Jharkhand, one of Indias largest coal producing states, announced last week a new tender for 1.2 GW of solar capacity under its state policy.
According to New Delhi-based consulting group Bridge to India, projects under the tender the first of its kind by the state are expected to be allocated under two categories: 200 MW for projects of between 1 MW and 25 MW, and 1 GW for projects ranging between 26 MW and 500 MW. The smaller projects will have a commissioning period of 13 months, while the larger ones will have 18 months.
Bridge to India points out that if all projects under this tender are successfully commissioned, Jharkhand will be able to meet more than 90% of its peak consumption and more than 20% of its overall power requirement through solar by 2019.
Jharkhands solar tender follows another 1.2 GW tender in the state of Karnataka last month and are among a wave of new solar allocations in the Indian market. Current pipeline of utility scale projects in India, excluding the Jharkhand tender, is currently at about 15 GW.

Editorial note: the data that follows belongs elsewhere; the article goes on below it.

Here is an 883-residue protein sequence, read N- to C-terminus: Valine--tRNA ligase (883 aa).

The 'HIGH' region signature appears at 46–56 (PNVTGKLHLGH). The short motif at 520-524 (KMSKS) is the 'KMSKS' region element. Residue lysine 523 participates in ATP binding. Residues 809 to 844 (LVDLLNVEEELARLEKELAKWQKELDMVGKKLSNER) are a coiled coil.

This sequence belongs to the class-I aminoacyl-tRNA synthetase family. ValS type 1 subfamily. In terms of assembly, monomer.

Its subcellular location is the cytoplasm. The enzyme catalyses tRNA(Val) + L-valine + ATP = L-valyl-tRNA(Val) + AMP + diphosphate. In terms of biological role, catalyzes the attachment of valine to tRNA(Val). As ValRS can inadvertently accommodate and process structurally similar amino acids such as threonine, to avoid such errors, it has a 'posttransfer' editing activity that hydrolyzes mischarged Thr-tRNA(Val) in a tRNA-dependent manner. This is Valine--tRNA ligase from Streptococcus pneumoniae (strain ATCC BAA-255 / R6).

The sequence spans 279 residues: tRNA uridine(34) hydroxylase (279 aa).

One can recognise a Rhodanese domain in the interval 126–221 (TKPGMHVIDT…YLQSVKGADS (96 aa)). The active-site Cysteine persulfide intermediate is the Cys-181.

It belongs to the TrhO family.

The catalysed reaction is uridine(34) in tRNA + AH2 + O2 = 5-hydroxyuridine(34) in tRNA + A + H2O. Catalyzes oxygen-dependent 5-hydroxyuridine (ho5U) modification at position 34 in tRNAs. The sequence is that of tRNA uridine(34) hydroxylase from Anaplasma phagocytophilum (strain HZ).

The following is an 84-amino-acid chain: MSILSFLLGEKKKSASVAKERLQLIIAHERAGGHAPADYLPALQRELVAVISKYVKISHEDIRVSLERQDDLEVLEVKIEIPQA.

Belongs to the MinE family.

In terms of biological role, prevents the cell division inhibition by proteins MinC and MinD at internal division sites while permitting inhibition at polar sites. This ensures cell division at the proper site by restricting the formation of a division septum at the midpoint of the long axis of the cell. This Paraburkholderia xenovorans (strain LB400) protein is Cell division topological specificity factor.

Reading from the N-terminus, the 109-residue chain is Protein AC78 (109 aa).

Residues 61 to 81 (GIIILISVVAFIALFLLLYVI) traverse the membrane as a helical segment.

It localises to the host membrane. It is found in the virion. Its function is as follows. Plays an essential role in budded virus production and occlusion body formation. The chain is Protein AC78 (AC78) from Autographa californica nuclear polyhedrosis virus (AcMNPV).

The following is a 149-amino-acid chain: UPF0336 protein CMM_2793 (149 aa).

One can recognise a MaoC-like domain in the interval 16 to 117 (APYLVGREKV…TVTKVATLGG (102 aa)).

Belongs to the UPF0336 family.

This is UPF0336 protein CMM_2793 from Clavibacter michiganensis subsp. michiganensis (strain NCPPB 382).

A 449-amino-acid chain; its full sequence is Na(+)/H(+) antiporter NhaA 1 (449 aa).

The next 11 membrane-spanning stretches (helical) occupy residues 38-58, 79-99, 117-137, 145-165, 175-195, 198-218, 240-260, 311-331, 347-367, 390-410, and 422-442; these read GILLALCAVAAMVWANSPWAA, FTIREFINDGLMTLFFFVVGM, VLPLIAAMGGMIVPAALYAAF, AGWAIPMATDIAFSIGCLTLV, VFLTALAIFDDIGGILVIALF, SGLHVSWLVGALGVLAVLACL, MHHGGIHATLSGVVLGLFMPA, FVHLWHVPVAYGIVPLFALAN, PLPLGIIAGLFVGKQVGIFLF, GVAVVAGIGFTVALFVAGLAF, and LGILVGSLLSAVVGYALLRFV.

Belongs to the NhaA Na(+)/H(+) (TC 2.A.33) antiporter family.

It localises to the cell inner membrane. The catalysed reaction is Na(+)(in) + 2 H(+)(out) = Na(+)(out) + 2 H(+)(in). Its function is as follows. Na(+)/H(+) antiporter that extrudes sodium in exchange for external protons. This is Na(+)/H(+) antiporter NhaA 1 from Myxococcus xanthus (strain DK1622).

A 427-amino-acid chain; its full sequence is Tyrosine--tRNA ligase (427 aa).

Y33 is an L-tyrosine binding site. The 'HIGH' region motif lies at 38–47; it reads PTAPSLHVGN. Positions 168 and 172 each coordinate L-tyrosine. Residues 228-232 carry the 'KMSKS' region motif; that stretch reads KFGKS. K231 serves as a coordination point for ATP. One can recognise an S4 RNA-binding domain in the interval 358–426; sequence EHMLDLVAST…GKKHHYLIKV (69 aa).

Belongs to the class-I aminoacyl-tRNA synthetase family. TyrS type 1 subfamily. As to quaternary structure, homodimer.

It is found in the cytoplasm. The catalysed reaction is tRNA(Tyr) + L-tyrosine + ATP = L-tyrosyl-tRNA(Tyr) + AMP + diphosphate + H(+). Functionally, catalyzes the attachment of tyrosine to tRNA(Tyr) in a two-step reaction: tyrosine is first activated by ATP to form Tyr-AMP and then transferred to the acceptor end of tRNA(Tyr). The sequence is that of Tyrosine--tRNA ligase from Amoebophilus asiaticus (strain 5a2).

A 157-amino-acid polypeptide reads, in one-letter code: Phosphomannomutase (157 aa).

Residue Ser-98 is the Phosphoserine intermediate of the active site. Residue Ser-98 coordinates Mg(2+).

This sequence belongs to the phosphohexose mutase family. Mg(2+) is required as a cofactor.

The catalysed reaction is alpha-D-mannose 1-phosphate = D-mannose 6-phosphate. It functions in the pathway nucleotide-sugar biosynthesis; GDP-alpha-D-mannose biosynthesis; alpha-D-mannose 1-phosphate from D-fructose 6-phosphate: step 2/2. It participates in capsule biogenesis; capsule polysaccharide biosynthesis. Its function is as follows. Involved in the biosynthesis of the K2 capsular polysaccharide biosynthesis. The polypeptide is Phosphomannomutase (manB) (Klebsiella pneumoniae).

While Bridge to India welcomes the increase in solar tenders, it lists some looming concerns.
Jharkhand, for example, already has more generation capacity than its power consumption. If the new solar projects are commissioned, the state will be able to meet over 90% of its peak consumption and over 20% of its overall power requirement through solar in the year 2018-19. The consulting group adds that 40% of capacity allocated under state policies in the past two years has been significantly delayed or cancelled all together. Furthermore, such a rapid ramp may leave equipment suppliers and contractors struggling to deliver all the projects.
There is an urgent need for the state and central governments to co-ordinate a time-table for solar tenders to ensure that pace of project development is consistent with the financial and operational capacity of the private sector, Bridge to India argues.